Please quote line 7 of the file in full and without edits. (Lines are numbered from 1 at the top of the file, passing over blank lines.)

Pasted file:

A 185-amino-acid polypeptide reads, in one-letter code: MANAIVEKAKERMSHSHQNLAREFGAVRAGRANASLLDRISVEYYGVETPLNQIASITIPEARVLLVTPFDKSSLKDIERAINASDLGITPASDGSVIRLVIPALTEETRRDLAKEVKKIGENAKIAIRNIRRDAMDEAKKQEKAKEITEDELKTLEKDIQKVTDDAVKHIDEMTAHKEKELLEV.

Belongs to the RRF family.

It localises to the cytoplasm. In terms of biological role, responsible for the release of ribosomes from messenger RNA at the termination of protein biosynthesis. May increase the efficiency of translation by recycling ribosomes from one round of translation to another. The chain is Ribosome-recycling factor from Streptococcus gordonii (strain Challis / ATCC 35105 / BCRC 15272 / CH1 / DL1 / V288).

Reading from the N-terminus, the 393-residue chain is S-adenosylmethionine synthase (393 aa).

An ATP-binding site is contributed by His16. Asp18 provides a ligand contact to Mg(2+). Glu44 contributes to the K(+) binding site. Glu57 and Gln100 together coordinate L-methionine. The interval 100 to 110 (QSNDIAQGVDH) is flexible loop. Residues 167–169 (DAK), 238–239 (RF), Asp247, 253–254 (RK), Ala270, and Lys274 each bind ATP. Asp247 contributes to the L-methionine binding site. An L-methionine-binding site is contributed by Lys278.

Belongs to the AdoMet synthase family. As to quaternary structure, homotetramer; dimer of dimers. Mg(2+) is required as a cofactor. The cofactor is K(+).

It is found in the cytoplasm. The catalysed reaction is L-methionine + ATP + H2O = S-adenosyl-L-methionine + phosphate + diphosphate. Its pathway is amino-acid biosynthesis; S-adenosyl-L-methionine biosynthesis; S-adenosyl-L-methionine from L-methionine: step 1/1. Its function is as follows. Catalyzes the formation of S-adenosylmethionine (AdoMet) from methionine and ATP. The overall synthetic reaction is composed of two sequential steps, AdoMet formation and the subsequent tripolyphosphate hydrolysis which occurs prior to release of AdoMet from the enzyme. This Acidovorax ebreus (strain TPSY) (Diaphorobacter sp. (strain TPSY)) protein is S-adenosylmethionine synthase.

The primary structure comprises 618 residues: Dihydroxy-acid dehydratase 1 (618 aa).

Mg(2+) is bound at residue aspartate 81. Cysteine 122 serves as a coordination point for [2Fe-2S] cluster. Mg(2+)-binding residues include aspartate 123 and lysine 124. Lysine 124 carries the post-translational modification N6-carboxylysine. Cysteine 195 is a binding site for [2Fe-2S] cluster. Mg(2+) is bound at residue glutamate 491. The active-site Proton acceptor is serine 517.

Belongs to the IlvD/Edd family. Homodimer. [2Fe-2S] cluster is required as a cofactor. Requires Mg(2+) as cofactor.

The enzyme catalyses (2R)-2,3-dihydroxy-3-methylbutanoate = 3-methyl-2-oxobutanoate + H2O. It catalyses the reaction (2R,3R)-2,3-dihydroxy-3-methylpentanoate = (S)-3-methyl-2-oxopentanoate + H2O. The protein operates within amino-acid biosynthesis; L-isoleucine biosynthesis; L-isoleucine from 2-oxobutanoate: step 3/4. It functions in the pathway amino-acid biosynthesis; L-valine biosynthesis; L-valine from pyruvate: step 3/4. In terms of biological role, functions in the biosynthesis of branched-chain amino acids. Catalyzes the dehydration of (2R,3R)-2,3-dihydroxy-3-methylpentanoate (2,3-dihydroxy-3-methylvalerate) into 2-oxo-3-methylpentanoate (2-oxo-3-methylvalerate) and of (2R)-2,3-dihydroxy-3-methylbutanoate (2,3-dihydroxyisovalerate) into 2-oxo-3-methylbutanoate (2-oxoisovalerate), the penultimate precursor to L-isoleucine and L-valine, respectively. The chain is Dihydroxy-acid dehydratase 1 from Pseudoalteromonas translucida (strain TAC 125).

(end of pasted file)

It is found in the cytoplasm. The catalysed reaction is L-methionine + ATP + H2O = S-adenosyl-L-methionine + phosphate + diphosphate. Its pathway is amino-acid biosynthesis; S-adenosyl-L-methionine biosynthesis; S-adenosyl-L-methionine from L-methionine: step 1/1. Its function is as follows. Catalyzes the formation of S-adenosylmethionine (AdoMet) from methionine and ATP. The overall synthetic reaction is composed of two sequential steps, AdoMet formation and the subsequent tripolyphosphate hydrolysis which occurs prior to release of AdoMet from the enzyme. This Acidovorax ebreus (strain TPSY) (Diaphorobacter sp. (strain TPSY)) protein is S-adenosylmethionine synthase.